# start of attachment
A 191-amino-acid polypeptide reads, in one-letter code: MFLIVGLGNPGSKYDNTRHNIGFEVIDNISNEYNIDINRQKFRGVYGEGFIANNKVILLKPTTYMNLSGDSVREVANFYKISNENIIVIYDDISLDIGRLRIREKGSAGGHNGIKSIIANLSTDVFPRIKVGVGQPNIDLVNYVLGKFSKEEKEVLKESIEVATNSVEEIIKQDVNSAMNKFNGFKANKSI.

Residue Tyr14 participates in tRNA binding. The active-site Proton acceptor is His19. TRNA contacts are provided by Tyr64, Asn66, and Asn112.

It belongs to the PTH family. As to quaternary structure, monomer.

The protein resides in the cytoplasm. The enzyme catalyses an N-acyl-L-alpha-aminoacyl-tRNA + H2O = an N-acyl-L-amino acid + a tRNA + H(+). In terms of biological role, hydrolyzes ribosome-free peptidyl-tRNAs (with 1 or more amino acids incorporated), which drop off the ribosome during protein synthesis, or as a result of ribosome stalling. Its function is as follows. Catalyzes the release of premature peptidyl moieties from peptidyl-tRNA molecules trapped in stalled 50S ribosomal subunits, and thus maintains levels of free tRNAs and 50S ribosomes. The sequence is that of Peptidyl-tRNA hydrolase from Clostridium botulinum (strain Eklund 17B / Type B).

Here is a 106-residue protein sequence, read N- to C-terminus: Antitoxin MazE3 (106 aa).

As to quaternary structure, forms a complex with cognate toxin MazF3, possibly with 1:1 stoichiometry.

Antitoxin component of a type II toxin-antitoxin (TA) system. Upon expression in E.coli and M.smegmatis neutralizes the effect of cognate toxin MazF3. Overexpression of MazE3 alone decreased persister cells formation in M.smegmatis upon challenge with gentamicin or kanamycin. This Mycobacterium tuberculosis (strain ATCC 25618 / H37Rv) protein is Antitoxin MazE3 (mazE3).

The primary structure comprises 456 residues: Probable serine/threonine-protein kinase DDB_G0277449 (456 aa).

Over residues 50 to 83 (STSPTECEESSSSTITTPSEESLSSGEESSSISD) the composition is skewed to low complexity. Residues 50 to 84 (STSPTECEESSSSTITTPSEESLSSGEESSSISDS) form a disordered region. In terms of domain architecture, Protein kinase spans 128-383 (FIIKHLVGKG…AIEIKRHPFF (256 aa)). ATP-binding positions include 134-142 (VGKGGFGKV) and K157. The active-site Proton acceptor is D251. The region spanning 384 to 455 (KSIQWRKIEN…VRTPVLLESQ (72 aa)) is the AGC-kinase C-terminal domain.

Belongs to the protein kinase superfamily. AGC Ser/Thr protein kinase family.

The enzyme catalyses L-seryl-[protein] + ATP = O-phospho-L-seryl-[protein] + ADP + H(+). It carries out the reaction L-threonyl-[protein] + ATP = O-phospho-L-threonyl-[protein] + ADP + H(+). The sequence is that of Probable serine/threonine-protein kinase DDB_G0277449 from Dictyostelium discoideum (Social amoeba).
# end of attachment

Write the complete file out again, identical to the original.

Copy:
A 191-amino-acid polypeptide reads, in one-letter code: MFLIVGLGNPGSKYDNTRHNIGFEVIDNISNEYNIDINRQKFRGVYGEGFIANNKVILLKPTTYMNLSGDSVREVANFYKISNENIIVIYDDISLDIGRLRIREKGSAGGHNGIKSIIANLSTDVFPRIKVGVGQPNIDLVNYVLGKFSKEEKEVLKESIEVATNSVEEIIKQDVNSAMNKFNGFKANKSI.

Residue Tyr14 participates in tRNA binding. The active-site Proton acceptor is His19. TRNA contacts are provided by Tyr64, Asn66, and Asn112.

It belongs to the PTH family. As to quaternary structure, monomer.

The protein resides in the cytoplasm. The enzyme catalyses an N-acyl-L-alpha-aminoacyl-tRNA + H2O = an N-acyl-L-amino acid + a tRNA + H(+). In terms of biological role, hydrolyzes ribosome-free peptidyl-tRNAs (with 1 or more amino acids incorporated), which drop off the ribosome during protein synthesis, or as a result of ribosome stalling. Its function is as follows. Catalyzes the release of premature peptidyl moieties from peptidyl-tRNA molecules trapped in stalled 50S ribosomal subunits, and thus maintains levels of free tRNAs and 50S ribosomes. The sequence is that of Peptidyl-tRNA hydrolase from Clostridium botulinum (strain Eklund 17B / Type B).

Here is a 106-residue protein sequence, read N- to C-terminus: Antitoxin MazE3 (106 aa).

As to quaternary structure, forms a complex with cognate toxin MazF3, possibly with 1:1 stoichiometry.

Antitoxin component of a type II toxin-antitoxin (TA) system. Upon expression in E.coli and M.smegmatis neutralizes the effect of cognate toxin MazF3. Overexpression of MazE3 alone decreased persister cells formation in M.smegmatis upon challenge with gentamicin or kanamycin. This Mycobacterium tuberculosis (strain ATCC 25618 / H37Rv) protein is Antitoxin MazE3 (mazE3).

The primary structure comprises 456 residues: Probable serine/threonine-protein kinase DDB_G0277449 (456 aa).

Over residues 50 to 83 (STSPTECEESSSSTITTPSEESLSSGEESSSISD) the composition is skewed to low complexity. Residues 50 to 84 (STSPTECEESSSSTITTPSEESLSSGEESSSISDS) form a disordered region. In terms of domain architecture, Protein kinase spans 128-383 (FIIKHLVGKG…AIEIKRHPFF (256 aa)). ATP-binding positions include 134-142 (VGKGGFGKV) and K157. The active-site Proton acceptor is D251. The region spanning 384 to 455 (KSIQWRKIEN…VRTPVLLESQ (72 aa)) is the AGC-kinase C-terminal domain.

Belongs to the protein kinase superfamily. AGC Ser/Thr protein kinase family.

The enzyme catalyses L-seryl-[protein] + ATP = O-phospho-L-seryl-[protein] + ADP + H(+). It carries out the reaction L-threonyl-[protein] + ATP = O-phospho-L-threonyl-[protein] + ADP + H(+). The sequence is that of Probable serine/threonine-protein kinase DDB_G0277449 from Dictyostelium discoideum (Social amoeba).